I have two prunus trees and one has died and will have to be removed.  The other appears to be in a distressed state also so the same fate may be in store for it. Both trees are quite old so it may just be that old age has overtaken them.



Before I went on holiday at the beginning of November I dug up Cardiocrinum Giganteum bulbs from their nursery bed with a view to planting in their permanent positions about now.  The problem is I cannot find them and have no recollection of what I did with them.  I hope they turn up soon.




I spent my holiday in South Africa, a beautiful and friendly Country, and explored the Garden Route.   I  finish off my first blog of the year with some pictures of flowers I saw there.




Season’s end

As October comes to an end it is time to reflect on the growing season which has just ended and think of the successes, failures and lessons learned during the year.  It was a strange year with early Spring weather being warm and dry but  soon changing to cold, wet weather with a chill Northerly or Easterly wind predominating until well into June.  Here, in Fife on the North Sea coast, this spells trouble for tender plants.  July continued wet but August and September were acceptable with a few good days.  October has had some beautiful sunny days with cold nights and a touch of frost bringing the growing season for most plants to an end.  Now it is mild again !!

Now the results of some of my crops


Gathering the Bramleys
Gathering the Bramleys

The apple tree was late in flowering this year but at the end of the day delivered the best crop for many years.  The codling moth spoiled a few but they were still usable. Stewed apples and apple crumble have been regularly on the menu.  In fact, when we had our Charity Golf Day on 29th September, we supplied the Golf Club with apples for the apple crumble which was served as part of the evening meal.  It proved  so popular  they ran out of it on the night. No seconds for anyone !!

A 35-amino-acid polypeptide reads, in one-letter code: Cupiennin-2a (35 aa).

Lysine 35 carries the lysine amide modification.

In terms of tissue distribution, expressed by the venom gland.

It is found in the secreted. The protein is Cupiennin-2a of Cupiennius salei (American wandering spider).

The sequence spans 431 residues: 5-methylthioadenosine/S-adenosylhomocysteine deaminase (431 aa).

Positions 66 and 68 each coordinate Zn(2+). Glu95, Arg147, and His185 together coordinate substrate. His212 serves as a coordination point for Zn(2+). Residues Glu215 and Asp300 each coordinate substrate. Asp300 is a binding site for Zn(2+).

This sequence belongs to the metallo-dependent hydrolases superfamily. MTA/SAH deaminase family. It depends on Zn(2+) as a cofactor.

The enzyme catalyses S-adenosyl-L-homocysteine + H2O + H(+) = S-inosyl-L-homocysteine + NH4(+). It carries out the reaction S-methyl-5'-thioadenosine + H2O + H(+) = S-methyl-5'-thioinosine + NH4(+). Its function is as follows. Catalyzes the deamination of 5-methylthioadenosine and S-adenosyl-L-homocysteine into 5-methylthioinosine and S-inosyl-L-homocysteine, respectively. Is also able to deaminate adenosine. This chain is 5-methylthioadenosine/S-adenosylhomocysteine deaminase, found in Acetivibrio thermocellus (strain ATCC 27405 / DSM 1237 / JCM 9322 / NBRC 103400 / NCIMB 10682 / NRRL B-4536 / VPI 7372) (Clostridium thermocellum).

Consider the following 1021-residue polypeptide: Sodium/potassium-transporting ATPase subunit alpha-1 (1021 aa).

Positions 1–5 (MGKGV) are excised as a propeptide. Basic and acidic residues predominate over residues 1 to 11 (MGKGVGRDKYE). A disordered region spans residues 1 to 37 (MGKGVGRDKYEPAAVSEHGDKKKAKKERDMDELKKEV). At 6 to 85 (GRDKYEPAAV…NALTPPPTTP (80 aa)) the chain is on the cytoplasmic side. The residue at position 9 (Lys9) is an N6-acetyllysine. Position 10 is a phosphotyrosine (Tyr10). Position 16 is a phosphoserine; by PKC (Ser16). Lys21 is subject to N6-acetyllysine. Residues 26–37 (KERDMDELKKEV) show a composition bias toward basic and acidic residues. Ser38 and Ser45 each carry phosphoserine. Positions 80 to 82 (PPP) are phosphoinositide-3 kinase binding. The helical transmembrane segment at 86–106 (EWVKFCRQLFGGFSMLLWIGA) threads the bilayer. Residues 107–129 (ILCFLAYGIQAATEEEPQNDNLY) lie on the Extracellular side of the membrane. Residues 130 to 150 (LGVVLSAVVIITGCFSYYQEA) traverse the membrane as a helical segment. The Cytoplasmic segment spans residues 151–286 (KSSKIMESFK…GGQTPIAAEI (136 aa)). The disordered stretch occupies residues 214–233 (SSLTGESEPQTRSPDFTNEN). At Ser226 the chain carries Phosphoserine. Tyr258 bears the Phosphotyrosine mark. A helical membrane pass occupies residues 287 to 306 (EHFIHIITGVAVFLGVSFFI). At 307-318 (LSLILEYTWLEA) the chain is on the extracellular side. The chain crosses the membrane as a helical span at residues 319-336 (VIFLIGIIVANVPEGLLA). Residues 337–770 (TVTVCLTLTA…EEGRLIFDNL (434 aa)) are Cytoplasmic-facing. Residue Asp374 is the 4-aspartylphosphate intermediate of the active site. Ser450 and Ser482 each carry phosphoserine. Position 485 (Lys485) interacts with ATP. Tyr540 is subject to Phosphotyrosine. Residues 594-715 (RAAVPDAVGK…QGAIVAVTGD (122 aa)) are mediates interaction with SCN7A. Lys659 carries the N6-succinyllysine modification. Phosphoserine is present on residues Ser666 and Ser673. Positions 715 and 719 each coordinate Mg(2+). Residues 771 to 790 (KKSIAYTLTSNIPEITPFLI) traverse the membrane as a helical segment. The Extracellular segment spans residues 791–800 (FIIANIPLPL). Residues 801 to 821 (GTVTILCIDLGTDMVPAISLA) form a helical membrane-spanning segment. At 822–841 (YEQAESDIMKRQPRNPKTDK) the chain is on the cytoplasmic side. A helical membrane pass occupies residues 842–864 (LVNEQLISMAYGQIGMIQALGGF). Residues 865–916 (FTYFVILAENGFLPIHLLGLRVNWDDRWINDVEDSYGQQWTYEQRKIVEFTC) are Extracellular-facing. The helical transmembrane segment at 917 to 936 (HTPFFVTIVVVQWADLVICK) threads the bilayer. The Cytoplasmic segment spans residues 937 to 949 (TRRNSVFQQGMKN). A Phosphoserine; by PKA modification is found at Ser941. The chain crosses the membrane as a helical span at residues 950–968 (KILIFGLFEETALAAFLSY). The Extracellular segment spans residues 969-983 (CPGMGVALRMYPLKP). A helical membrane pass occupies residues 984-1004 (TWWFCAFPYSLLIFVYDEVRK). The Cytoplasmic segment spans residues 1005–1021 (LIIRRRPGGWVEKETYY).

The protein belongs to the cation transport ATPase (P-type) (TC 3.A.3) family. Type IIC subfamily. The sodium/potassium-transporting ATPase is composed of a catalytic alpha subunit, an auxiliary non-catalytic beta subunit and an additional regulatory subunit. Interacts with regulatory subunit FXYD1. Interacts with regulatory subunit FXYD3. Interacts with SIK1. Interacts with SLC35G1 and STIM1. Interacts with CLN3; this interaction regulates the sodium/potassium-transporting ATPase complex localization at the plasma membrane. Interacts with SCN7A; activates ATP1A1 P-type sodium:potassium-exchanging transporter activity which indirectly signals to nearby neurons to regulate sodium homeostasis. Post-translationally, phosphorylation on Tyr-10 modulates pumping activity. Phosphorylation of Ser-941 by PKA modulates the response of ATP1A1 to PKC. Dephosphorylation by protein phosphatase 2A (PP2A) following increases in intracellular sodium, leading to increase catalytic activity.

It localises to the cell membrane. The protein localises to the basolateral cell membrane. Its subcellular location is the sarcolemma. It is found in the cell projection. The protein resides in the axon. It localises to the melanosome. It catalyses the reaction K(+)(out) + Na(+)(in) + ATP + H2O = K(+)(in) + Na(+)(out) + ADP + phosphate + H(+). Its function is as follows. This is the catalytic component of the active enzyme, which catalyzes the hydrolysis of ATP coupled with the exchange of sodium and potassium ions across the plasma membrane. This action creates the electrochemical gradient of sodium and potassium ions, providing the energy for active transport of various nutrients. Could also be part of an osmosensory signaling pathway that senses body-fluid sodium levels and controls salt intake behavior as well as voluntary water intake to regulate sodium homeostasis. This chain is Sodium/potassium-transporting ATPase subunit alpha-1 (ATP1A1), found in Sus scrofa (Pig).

Broad beans did well with just a hint of that pest, black fly, at the end of the crop.

Dwarf French beans were punished by the weather and despite resowing in the gaps the crop was poor although it did improve late in the season when the weather improved.

Runner beans also suffered badly and I resowed them on 1st June and whilst late ( the first picking was 28th August) I did get a fairly good supply of beans.

I have taken a note to wait until into May before sowing French and Runner beans next year, but will I have the patience to wait I wonder ?


They were not affected too badly by the weather and I picked my first tender courgette on 4th July and cropping continued until 10th October.  I comment on the weight produced later in this blog.